Sears Roebuck de México, Pontiacs & KodachromeTuesday, May 23, 2017
As a person who was born before the last century was half over (1942) I have seen a lot of what I took for granted disappear. Some of it was stuff and entities that seemed to part of my life.
I could name Oldsmobiles, Packards, Studebakers, Pontiacs, Saabs and the disappearance of virtually all 100% owned and built English cars.
As a photographer my world was that of the great yellow box of Kodak, of Agfa b+w photographic paper (particularly that very good Portriga).
Before the advent of digital I depended entirely in my career as a magazine photographer on the Polaroid Instant Film that fit in my Mamiya’s Polaroid back.
In Vancouver where I have lived since 1975 I only bought photographic products that could be repaired here. This is why I have always had Minolta flash meters and Nikons and Pentax cameras.
I used to define a big city (or at the very least a cosmopolitan one) as a city where you could have Kodachrome processed.
That world is no more.
Before my wife Rosemary and our two daughters left Mexico for Vancouver I would buy good shoes at Sears Roebuck de México. In fact I still have some very new looking brown brogues shoes from Sears that are made of the first synthetic leather called Corfam. Now the place where I personally took my two daughters (in Vancouver) to fit and buy their first bras is about to disappear.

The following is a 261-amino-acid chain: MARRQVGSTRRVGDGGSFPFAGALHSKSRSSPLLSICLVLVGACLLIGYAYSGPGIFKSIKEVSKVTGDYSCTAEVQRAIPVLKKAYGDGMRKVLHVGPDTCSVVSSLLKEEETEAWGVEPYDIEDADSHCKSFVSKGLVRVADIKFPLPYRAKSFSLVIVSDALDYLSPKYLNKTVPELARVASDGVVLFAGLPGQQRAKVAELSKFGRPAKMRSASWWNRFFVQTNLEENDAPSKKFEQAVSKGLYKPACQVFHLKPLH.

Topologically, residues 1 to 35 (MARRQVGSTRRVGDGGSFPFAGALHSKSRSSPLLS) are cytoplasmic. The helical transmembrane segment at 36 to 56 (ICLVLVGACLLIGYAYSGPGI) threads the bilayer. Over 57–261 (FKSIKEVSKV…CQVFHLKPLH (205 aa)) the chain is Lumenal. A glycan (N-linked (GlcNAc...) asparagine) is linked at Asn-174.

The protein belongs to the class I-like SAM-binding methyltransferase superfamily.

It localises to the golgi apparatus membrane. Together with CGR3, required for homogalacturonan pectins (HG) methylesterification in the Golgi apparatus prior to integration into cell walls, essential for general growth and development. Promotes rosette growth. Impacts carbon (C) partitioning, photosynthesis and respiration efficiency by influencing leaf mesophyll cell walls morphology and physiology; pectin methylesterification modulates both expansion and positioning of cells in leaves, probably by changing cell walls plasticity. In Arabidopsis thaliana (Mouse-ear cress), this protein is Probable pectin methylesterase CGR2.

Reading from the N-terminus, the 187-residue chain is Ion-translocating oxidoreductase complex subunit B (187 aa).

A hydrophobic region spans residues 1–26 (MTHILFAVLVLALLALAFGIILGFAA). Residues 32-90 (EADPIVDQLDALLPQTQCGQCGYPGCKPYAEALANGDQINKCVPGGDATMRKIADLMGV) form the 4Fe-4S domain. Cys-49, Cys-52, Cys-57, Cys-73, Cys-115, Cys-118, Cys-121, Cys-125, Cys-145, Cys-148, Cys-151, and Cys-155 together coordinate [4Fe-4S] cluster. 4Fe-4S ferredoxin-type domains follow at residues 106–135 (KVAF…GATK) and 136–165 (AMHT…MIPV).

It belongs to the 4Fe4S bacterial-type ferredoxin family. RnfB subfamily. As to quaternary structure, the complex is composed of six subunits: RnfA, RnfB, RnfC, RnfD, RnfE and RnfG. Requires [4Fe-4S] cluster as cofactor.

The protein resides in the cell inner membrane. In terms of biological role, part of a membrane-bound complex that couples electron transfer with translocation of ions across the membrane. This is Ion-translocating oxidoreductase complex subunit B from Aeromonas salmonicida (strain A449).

The good-old-days are gone. I cling to my very good stereo system including a pair of largish JBL studio monitors and a Sony linear tracking turntable and I have yet to fall for Netflix.
And yet not all is bad. Not only is it not bad but some of it is even better. I shoot film and my Nikons, Pentaxes and Mamiya are my working horses. I also have and treasure my Fuji X-E1. My 13 year old Photoshop does short order fixings of my JPGS. I do not shoot RAW. My Epson Perfection V700 Photo scanner is a delight in conjunction with my extensive files of negative, transparencies and photographs.
As a Prime example of how things are not only different but better my pièce de résistance is the photograph illustrating this essay. As I see it how could I have possibly shot it (I used film in the camera in this photo) without the advent of the digital camera?
If one studies the possibilities of things digital the parameters of imagination are just about endless. That is a good thing even though I can no longer buy shoes at Sears Roebuck de México.